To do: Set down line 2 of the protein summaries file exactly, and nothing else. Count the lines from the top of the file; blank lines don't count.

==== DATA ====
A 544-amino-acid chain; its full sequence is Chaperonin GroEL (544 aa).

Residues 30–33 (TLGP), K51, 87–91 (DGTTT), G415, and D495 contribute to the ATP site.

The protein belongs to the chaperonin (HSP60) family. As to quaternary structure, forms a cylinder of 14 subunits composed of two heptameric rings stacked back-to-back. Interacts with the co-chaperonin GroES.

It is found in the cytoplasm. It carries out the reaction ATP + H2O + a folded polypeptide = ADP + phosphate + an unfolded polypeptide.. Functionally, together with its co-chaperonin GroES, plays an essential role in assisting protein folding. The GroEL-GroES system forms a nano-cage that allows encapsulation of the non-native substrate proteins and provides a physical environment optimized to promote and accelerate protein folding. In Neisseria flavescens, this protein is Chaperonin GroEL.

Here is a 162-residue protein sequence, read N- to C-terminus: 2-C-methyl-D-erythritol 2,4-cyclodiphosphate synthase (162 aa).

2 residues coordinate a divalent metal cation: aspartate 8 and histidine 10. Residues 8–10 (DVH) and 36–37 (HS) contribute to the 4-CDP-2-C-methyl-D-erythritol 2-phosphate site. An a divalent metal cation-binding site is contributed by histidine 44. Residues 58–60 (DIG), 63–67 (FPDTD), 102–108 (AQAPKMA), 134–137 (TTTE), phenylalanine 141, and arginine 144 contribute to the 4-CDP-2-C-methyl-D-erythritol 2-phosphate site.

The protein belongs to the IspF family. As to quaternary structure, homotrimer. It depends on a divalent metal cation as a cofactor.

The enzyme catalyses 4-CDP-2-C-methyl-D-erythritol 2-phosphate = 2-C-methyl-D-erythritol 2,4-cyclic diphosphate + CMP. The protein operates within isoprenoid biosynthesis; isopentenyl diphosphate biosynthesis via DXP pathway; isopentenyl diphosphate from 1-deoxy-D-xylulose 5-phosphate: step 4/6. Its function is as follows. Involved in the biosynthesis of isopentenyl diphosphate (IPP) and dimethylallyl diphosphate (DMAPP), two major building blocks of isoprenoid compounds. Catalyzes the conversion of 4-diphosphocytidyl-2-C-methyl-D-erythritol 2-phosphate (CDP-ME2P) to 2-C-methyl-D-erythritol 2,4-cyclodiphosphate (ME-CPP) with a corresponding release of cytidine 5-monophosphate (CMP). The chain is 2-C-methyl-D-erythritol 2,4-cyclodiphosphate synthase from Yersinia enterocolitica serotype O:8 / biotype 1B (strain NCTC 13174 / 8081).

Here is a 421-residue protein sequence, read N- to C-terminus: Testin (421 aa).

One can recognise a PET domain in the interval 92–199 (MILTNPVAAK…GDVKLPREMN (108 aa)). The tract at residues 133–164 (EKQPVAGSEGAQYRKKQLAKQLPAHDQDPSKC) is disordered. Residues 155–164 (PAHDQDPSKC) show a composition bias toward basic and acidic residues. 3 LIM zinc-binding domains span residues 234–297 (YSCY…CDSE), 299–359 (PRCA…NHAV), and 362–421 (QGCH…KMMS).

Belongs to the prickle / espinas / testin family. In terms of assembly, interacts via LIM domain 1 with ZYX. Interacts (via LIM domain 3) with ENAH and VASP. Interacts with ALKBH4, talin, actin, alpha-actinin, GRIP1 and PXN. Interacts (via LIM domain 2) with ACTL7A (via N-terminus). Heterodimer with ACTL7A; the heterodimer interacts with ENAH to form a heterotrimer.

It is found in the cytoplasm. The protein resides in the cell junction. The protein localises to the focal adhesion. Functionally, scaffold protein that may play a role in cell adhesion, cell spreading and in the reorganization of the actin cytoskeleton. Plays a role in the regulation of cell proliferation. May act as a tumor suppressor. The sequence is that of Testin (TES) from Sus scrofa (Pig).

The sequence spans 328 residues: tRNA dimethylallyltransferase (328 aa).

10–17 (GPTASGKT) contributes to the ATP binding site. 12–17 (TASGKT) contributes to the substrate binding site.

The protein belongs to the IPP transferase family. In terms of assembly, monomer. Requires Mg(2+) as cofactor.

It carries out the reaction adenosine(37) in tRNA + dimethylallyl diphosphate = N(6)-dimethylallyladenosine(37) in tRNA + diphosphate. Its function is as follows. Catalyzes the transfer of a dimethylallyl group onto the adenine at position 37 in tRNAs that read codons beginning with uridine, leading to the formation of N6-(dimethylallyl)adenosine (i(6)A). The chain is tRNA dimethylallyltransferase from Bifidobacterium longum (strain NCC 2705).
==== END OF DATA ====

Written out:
Residues 30–33 (TLGP), K51, 87–91 (DGTTT), G415, and D495 contribute to the ATP site.